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Mersenne Primes

French monk and math enthusiast Marin Mersenne (1588-1648) was playing around with powers of two and found an interesting possible source of prime numbers from them. The primes that appear from his method are today called Mersenne Primes. In this video we play with them a bit and see when they can occur.

The numbers 6, 28, 496 and 8128, for example, are "perfect" in the sense that if you sum of all their factors (except for the whole number itself) you get the original number. For example, 28 has factors 1, 2, 4, 7, 14 and 28 and, ignoring the last one, 1+2+4+7+14 does equal 28!

The Greeks noticed that each of these numbers is triangular: 6 is the 3rd triangle number, 28 is the 7th triangle number, 496 is the 31st triangle number, 8128 is the 127th triangle number, and so on, and the numbers 3, 7, 31, 127 are each primes one less than a power of two ("Mersenne Primes").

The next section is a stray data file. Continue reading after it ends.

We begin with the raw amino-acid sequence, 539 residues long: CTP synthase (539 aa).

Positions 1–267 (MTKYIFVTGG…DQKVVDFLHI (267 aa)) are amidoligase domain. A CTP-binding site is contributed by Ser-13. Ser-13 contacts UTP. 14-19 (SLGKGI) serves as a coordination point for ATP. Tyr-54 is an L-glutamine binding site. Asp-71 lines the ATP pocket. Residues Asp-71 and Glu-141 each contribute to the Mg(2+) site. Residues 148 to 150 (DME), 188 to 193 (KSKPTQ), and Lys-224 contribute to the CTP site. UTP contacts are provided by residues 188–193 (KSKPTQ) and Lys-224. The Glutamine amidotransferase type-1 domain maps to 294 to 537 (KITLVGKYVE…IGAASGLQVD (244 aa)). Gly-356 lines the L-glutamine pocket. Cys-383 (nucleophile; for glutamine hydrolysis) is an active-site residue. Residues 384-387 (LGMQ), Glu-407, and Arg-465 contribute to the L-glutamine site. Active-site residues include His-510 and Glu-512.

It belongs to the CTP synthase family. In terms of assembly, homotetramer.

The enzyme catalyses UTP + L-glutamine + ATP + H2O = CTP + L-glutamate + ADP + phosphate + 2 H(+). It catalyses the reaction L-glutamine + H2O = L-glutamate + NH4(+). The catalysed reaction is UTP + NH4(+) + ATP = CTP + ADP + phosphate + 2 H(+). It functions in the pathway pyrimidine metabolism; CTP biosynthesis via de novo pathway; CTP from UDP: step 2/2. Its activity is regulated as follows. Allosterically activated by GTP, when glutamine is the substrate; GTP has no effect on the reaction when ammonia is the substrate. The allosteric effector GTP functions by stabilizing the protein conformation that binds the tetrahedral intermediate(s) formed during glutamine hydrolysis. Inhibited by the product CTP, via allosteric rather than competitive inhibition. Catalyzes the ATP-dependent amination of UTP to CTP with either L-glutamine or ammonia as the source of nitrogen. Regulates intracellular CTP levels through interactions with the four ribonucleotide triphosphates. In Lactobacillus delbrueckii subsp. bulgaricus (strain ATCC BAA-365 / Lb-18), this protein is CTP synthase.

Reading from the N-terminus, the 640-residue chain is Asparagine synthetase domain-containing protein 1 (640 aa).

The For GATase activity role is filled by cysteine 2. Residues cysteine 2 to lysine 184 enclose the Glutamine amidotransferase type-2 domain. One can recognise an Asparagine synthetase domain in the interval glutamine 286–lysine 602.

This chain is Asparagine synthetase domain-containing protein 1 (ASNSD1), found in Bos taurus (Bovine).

It wasn't until some 2000 years later that Euler was able to prove that every (even) perfect number must have this form. We prove it too in this video.

Here's a cute trick for computing values up to your ten times tables. If you want to get up to twenty times tables as well ... use both fingers and toes!

Why won't square roots "mix" with addition? Surely sqrt(a+b) should equal sqrt(a) + sqrt(b)? In this video we explore this issue and prove, with a simple diagram, that sqrt(a)+sqrt(b) is always sure to be larger than sqrt(a+b).

There is nothing mathematically wrong with writing square roots in the denominator of a fraction. So why do most people insist that all square roots be moved to the top?

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